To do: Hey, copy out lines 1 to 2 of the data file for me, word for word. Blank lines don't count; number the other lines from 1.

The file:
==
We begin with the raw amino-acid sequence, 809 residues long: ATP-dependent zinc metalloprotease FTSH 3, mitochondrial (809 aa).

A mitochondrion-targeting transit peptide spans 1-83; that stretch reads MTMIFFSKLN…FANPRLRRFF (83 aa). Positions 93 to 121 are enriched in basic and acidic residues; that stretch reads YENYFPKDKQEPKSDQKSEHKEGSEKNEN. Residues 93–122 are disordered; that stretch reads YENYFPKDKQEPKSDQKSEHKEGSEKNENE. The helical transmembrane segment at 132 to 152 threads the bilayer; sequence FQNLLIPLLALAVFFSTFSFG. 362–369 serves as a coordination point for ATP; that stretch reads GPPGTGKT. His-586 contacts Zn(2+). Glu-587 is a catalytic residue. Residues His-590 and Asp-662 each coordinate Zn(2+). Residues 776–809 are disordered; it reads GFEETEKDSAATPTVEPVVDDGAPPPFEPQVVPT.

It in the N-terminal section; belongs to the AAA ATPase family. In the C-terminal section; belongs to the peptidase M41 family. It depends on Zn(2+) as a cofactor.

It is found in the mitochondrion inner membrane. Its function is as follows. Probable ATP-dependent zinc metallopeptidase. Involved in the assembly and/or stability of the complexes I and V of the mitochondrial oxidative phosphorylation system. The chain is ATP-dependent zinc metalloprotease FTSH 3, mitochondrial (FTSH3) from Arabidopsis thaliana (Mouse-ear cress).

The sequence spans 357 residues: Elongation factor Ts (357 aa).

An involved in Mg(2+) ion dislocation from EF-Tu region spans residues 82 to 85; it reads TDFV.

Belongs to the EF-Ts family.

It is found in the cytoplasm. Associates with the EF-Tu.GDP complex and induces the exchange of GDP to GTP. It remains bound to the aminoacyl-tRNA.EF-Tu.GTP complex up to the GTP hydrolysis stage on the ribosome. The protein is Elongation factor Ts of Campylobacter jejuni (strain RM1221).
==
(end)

We begin with the raw amino-acid sequence, 809 residues long: ATP-dependent zinc metalloprotease FTSH 3, mitochondrial (809 aa).

A mitochondrion-targeting transit peptide spans 1-83; that stretch reads MTMIFFSKLN…FANPRLRRFF (83 aa). Positions 93 to 121 are enriched in basic and acidic residues; that stretch reads YENYFPKDKQEPKSDQKSEHKEGSEKNEN. Residues 93–122 are disordered; that stretch reads YENYFPKDKQEPKSDQKSEHKEGSEKNENE. The helical transmembrane segment at 132 to 152 threads the bilayer; sequence FQNLLIPLLALAVFFSTFSFG. 362–369 serves as a coordination point for ATP; that stretch reads GPPGTGKT. His-586 contacts Zn(2+). Glu-587 is a catalytic residue. Residues His-590 and Asp-662 each coordinate Zn(2+). Residues 776–809 are disordered; it reads GFEETEKDSAATPTVEPVVDDGAPPPFEPQVVPT.